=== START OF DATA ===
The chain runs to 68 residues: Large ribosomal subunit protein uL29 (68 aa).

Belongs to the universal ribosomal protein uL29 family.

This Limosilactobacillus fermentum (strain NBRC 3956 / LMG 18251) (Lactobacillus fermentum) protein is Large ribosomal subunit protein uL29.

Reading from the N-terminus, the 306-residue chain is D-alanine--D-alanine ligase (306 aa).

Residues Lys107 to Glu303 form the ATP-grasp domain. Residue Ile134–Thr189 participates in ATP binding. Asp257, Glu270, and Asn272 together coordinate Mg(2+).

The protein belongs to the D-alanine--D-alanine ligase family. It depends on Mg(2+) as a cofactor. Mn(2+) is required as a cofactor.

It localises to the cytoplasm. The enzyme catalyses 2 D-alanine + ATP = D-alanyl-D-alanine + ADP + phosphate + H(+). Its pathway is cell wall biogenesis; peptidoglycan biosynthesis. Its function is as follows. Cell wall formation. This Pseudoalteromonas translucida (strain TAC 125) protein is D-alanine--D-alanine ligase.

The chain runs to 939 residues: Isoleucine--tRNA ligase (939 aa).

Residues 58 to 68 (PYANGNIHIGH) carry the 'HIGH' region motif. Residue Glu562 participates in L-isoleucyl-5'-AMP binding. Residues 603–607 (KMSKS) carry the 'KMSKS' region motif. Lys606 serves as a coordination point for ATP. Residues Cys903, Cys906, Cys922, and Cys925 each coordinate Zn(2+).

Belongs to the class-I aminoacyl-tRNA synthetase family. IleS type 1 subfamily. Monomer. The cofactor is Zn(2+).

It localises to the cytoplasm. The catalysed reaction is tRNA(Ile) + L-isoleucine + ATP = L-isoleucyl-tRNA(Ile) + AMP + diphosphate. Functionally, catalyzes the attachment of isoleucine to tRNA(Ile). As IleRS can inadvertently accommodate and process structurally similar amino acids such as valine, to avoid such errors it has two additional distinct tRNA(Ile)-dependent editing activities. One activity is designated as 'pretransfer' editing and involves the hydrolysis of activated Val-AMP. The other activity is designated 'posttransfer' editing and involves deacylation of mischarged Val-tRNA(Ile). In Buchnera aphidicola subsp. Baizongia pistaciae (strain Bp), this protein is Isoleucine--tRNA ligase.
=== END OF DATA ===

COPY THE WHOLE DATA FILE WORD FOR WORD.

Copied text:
The chain runs to 68 residues: Large ribosomal subunit protein uL29 (68 aa).

Belongs to the universal ribosomal protein uL29 family.

This Limosilactobacillus fermentum (strain NBRC 3956 / LMG 18251) (Lactobacillus fermentum) protein is Large ribosomal subunit protein uL29.

Reading from the N-terminus, the 306-residue chain is D-alanine--D-alanine ligase (306 aa).

Residues Lys107 to Glu303 form the ATP-grasp domain. Residue Ile134–Thr189 participates in ATP binding. Asp257, Glu270, and Asn272 together coordinate Mg(2+).

The protein belongs to the D-alanine--D-alanine ligase family. It depends on Mg(2+) as a cofactor. Mn(2+) is required as a cofactor.

It localises to the cytoplasm. The enzyme catalyses 2 D-alanine + ATP = D-alanyl-D-alanine + ADP + phosphate + H(+). Its pathway is cell wall biogenesis; peptidoglycan biosynthesis. Its function is as follows. Cell wall formation. This Pseudoalteromonas translucida (strain TAC 125) protein is D-alanine--D-alanine ligase.

The chain runs to 939 residues: Isoleucine--tRNA ligase (939 aa).

Residues 58 to 68 (PYANGNIHIGH) carry the 'HIGH' region motif. Residue Glu562 participates in L-isoleucyl-5'-AMP binding. Residues 603–607 (KMSKS) carry the 'KMSKS' region motif. Lys606 serves as a coordination point for ATP. Residues Cys903, Cys906, Cys922, and Cys925 each coordinate Zn(2+).

Belongs to the class-I aminoacyl-tRNA synthetase family. IleS type 1 subfamily. Monomer. The cofactor is Zn(2+).

It localises to the cytoplasm. The catalysed reaction is tRNA(Ile) + L-isoleucine + ATP = L-isoleucyl-tRNA(Ile) + AMP + diphosphate. Functionally, catalyzes the attachment of isoleucine to tRNA(Ile). As IleRS can inadvertently accommodate and process structurally similar amino acids such as valine, to avoid such errors it has two additional distinct tRNA(Ile)-dependent editing activities. One activity is designated as 'pretransfer' editing and involves the hydrolysis of activated Val-AMP. The other activity is designated 'posttransfer' editing and involves deacylation of mischarged Val-tRNA(Ile). In Buchnera aphidicola subsp. Baizongia pistaciae (strain Bp), this protein is Isoleucine--tRNA ligase.